Have you ever been told to follow up something with the store or service provider only to discover that you have to follow up the follow-up you already made?
Whether it’s a simple question on what time Sky Cable would come by to fix your cable or to follow up the warranty of a product you bought from Lazada, everyone has at least experienced being told to frequently call to inquire about the status of whatever it is we were waiting for.
Being told to “follow up” anything is already a blatant admission that whatever it is we are waiting for is probably going to be late. Some tell us they guarantee they will call us within a specific time but end up not doing so.
To this day, I never got a reply from Mercury Drug even after I published an essay in the Inquirer about it and submitted it to the very manager I was complaining about. She guaranteed I would get some form of “response”, not even a guaranteed apology, just a response.
4. Not honoring warranty
When you buy any kind of electronic device, inside the box you’ll find your gadget and some documents. Most often than not, all of them come with a tiny warranty guide booklet.
I bought an HTC phone abroad and noticed that the screen seemed to be defective. I dug up my receipt and brought the warranty guide with me to the HTC service center in Makati. They refused to honor the warranty because they only honor warranties for phones purchased in the Philippines.
I called the HTC hotline and asked the operator to get a copy of the warranty guide for their phones. He told me he didn’t have a copy. I told him there is a copy on their website which we read together. It said: “warranty for this device shall be honored wherever this product is sold globally.” In spite of that, he couldn’t guarantee they would honor the warranty and that such a decision needs to be decided upon by “upper management.”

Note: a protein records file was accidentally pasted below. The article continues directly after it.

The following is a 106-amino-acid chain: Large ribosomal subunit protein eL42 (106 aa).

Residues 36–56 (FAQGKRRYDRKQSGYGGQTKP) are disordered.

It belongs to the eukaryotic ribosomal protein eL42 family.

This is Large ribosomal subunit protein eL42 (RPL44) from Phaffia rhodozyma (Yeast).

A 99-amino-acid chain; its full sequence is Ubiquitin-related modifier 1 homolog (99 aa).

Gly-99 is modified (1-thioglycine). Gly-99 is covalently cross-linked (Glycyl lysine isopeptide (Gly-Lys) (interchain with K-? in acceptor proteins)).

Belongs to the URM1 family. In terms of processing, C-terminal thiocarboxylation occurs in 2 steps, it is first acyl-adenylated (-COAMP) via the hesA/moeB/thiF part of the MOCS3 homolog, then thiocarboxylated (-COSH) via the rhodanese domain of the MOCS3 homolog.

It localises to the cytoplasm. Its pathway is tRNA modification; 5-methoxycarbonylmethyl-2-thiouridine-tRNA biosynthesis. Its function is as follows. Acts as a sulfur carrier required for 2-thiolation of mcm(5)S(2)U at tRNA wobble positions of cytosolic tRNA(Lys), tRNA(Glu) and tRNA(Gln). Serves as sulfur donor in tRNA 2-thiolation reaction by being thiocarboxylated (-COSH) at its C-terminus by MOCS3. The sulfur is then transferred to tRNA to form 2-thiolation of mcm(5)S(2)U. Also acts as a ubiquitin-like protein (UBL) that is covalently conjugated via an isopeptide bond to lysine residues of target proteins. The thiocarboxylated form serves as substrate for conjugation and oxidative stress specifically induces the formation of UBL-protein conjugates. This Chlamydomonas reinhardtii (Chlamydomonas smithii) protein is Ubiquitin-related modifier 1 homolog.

Three weeks later and after a grueling amount of follow-up calls I was able to get the phone repaired for free.
Please don’t make us beg for something that you promised.
5. Failure to say ‘sorry’ and mean it
Most of the time, we don’t want a sack of money. Nor do we want a business or any employee to go under just because we feel our concerns were mismanaged. And the sad truth is that good customer service could extinguish 90% of the frustration caused by the latter and other unmentioned inadequacies if businesses were more open to saying sorry.
Businesses are either afraid to allow their employees to admit fault or simply say "sorry". Whether it is the lack of an apology or an insincere one, consumers will be more than willing to forget headaches already suffered if there is a decent appeal to our forgiving human nature.
What is the best part of implementing this policy? It’s free.
Finally, consumers should never act like a mob. Businesses aren’t expected to always get it right all the time. But we should always be polite even as we're assertive, pushing for what is rightfully ours. – Rappler.com
Rafael Conejos graduated from the DLSU-Manila law school in 2014. He is also an entrepreneur.